directed by Jean Negulesco, starring John Garfield
(Note: This is my entry in the John Garfield Blogathon, hosted by Patti at They Don't Make 'Em Like They Used To, in honor of the actor's 100th birthday.)
Like so many other returning soldiers, Nick Blake (John Garfield) just wants to come home to his girl. Unfortunately for Nick, his girl Toni (Faye Emerson) isn't the kind of woman that waits at home for her man. She's more the kind of woman that runs around with other guys and loses all of her boyfriend's money. But Nick isn't your normal ex-G.I. either. He's a conman, able to twist people around his finger with just a few words. Wanting to get away from Toni and the New York confidence racket, Nick heads to L.A. with his loyal friend Al (George Tobias). Maybe a rest in the California sunshine will clear his head.
However, Nick won't be able to resist the allure of the con game for long. He's soon roped into another scheme, masterminded by his rival Doc Ganson (George Coulouris). There's a rich, young widow in town (Geraldine Fitzgerald) and a ladies' man like Nick could easily talk her into sinking money in a phony business. In order to get Nick on his side, Doc teams up with an old friend of Nick's, Pop Gruber (Walter Brennan), an old hand at the con game who's since fallen on hard times. By playing on Nick's vanity and restlessness, the con artists rope the young man into their scheme.
To his own amazement, Nick slowly finds himself falling for the beautiful, yearning woman he's supposed to swindle. But what hope could he have for a life with her now, when all of his allies and enemies are circling round them? Like sharks scenting blood in the water, they won't leave until they get their take. No matter who gets hurt along the way...
A troubled hero, a pile of cash, scheming side characters, and the faintest possibility for redemption. Nobody Lives Forever has everything it takes to make a great film noir except the killer instinct. Despite the cold futility of its title, it's an oddly gentle film. It focuses on the clash of two very different ways of living. On the one hand we have New York, personified by the restless, cynical con artist Nick Blake and his cohorts. On the other hand we have Los Angeles, portrayed as a land of dreamy sunshine and relaxation, ripe with suckers like the lonely widow Gladys Halvovsen. The surprise is that the film doesn't automatically assume that this will all end in disaster. Instead, it's more a story of romance, as the troubled Nick begins to realize that he belongs more with Gladys than he does with his old crowd. Nobody Lives Forever is more of a meander through darkness than a blind alley. The fact that it works as well as it does rests largely on the strength of its performances.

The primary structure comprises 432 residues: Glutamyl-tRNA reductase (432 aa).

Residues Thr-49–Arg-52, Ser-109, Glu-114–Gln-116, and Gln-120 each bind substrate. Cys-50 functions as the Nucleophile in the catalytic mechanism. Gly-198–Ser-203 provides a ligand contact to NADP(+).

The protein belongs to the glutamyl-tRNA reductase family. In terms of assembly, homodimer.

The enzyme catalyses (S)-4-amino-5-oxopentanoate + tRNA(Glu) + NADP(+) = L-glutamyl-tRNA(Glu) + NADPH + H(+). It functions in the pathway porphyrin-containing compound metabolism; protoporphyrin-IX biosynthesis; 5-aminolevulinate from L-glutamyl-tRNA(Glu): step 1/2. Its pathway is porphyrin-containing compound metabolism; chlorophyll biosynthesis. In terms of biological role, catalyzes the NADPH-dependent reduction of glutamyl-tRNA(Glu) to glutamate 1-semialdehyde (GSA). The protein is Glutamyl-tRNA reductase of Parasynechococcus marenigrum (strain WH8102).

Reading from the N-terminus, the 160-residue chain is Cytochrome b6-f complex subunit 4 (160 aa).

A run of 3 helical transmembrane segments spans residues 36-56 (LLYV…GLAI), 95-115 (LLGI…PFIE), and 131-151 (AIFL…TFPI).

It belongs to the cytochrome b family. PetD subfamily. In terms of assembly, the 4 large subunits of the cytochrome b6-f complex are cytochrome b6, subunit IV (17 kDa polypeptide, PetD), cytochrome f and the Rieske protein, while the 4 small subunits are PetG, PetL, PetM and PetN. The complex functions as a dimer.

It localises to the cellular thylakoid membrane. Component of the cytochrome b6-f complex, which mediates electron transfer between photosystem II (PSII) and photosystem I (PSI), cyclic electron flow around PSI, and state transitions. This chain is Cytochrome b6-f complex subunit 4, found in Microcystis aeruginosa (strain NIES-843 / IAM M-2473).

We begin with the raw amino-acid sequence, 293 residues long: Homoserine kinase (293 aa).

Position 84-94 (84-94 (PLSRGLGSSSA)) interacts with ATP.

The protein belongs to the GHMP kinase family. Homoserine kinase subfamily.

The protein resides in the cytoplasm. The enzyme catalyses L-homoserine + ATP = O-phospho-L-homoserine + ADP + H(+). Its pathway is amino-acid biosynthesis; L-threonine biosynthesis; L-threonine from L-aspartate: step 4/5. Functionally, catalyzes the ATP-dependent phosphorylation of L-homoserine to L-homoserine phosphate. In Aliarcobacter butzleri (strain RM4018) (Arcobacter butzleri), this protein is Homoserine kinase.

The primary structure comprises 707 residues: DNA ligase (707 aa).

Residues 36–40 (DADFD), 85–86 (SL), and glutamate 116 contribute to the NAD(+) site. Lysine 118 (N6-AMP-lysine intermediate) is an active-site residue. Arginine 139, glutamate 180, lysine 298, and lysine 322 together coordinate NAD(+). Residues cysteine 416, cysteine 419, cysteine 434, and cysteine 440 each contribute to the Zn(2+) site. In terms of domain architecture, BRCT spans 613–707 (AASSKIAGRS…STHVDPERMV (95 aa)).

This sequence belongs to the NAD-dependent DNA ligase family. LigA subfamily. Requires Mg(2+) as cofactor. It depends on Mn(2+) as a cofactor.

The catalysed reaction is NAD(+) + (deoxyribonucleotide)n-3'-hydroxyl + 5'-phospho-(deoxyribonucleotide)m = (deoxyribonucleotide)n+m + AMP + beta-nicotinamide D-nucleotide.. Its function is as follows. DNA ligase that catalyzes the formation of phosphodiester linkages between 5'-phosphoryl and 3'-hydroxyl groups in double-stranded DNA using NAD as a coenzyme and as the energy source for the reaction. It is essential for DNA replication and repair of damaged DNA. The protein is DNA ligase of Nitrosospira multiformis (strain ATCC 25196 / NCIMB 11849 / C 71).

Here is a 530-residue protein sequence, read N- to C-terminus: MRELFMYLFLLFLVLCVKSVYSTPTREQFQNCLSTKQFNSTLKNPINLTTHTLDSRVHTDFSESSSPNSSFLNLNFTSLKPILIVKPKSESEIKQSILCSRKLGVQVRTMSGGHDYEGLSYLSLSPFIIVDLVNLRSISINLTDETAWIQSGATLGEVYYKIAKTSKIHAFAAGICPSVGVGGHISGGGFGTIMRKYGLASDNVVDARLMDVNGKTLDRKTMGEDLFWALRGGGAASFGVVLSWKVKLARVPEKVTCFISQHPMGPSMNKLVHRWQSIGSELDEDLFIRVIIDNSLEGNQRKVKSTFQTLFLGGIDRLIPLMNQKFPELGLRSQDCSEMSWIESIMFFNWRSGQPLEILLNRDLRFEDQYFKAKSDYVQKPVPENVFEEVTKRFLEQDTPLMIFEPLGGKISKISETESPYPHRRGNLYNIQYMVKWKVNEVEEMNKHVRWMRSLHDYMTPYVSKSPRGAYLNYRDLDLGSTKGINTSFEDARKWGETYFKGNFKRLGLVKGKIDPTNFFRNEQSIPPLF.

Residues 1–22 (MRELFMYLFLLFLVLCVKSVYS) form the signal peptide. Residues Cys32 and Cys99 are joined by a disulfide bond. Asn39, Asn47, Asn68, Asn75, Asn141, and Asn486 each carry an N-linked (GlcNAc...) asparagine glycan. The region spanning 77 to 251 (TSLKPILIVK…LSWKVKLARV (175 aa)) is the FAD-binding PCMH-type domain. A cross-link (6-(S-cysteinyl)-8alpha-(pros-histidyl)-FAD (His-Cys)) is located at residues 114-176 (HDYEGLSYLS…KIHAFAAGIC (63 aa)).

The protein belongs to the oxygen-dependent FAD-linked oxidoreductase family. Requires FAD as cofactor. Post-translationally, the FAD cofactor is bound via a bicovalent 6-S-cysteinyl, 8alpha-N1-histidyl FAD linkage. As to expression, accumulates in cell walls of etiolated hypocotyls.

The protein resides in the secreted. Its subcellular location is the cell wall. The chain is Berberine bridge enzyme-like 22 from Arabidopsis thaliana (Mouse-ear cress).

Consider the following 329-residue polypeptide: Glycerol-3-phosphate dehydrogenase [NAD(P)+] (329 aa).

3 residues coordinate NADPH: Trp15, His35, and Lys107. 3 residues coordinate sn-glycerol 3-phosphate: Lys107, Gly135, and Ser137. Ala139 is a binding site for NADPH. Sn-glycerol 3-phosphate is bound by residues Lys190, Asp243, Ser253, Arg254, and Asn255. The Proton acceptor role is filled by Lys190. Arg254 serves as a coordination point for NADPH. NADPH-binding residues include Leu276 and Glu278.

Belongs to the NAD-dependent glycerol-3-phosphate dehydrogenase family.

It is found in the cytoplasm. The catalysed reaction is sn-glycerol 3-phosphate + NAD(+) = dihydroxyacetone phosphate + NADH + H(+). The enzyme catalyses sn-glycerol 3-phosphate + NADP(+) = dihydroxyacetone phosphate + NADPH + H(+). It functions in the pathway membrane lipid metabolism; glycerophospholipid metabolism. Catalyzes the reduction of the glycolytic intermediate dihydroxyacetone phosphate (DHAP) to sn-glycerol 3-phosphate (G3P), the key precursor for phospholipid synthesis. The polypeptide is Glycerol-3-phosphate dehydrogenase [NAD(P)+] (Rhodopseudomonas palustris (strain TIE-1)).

John Garfield is given one of the oldest plots in the book, the criminal that falls in love with his prey. Somehow, he makes it not only believable but utterly moving and real. Nick begins the film as a supposedly great con man, a plot contrivance that's hard to buy when your main character entrusts 50,000 dollars to the vampish arms of Faye Emerson. But Garfield sells it, conveying Nick's intelligence through his constant movement and searching gaze. His response to Emerson's betrayal is only a quick slap, but it makes you wonder how Garfield would have handled the grapefruit scene in The Public Enemy. Later, as he slowly opens up to Geraldine Fitzgerald, Garfield's eyes light up with boyish wonder, marveling at the sensation of being sincere for the first time.
John Garfield was one of those actors that could simultaneously convince you of his toughness and his deep emotional need. The part of Nick Blake was originally meant for Humphrey Bogart but watching the film, it's hard to want anyone but Garfield in the role. Bogart is a little too smart for all this, a little too closed-off. He had the dark, calculating intelligence of the true noir hero but Garfield had the battered, bruised heart. His characters might fall to the dark side but they always yearn to go back, to return to innocence and comfort.
Aside from Garfield, we have a wealth of entertaining side characters. George Coulouris isn't the most menacing of film hoodlums but what can you expect from the actor most famous for getting beaten up by a kid with a sled? However, his brand of reserved, pop-eyed resentment is exactly right for the character of Doc, a semi-comic thug fighting to conceal how much he hates relying on the younger, more attractive Nick. Coulouris' best moment is undoubtedly the scene where Doc tries to protest to his gang that he could just as easily seduce the mark as Nick could. For a man that never once looks comfortable anywhere, you have to admire his faith in his own sexiness.